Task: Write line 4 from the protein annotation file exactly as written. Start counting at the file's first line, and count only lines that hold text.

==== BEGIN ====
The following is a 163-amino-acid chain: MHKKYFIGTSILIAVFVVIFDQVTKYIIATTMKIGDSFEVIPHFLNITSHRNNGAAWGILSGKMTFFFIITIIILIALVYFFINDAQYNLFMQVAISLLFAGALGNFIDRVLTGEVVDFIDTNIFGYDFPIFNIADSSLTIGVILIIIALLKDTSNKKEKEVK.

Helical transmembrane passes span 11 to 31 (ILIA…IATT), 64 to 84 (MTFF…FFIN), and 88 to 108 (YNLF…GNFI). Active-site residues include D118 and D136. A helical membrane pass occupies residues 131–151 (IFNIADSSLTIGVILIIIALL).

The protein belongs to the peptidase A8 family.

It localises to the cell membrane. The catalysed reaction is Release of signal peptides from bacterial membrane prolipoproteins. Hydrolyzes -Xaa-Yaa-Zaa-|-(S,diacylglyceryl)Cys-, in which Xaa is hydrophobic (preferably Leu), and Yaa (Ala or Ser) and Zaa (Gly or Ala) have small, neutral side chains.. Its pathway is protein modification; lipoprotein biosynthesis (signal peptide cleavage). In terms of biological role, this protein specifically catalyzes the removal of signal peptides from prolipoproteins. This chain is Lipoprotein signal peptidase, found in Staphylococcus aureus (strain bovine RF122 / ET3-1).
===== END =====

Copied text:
It localises to the cell membrane. The catalysed reaction is Release of signal peptides from bacterial membrane prolipoproteins. Hydrolyzes -Xaa-Yaa-Zaa-|-(S,diacylglyceryl)Cys-, in which Xaa is hydrophobic (preferably Leu), and Yaa (Ala or Ser) and Zaa (Gly or Ala) have small, neutral side chains.. Its pathway is protein modification; lipoprotein biosynthesis (signal peptide cleavage). In terms of biological role, this protein specifically catalyzes the removal of signal peptides from prolipoproteins. This chain is Lipoprotein signal peptidase, found in Staphylococcus aureus (strain bovine RF122 / ET3-1).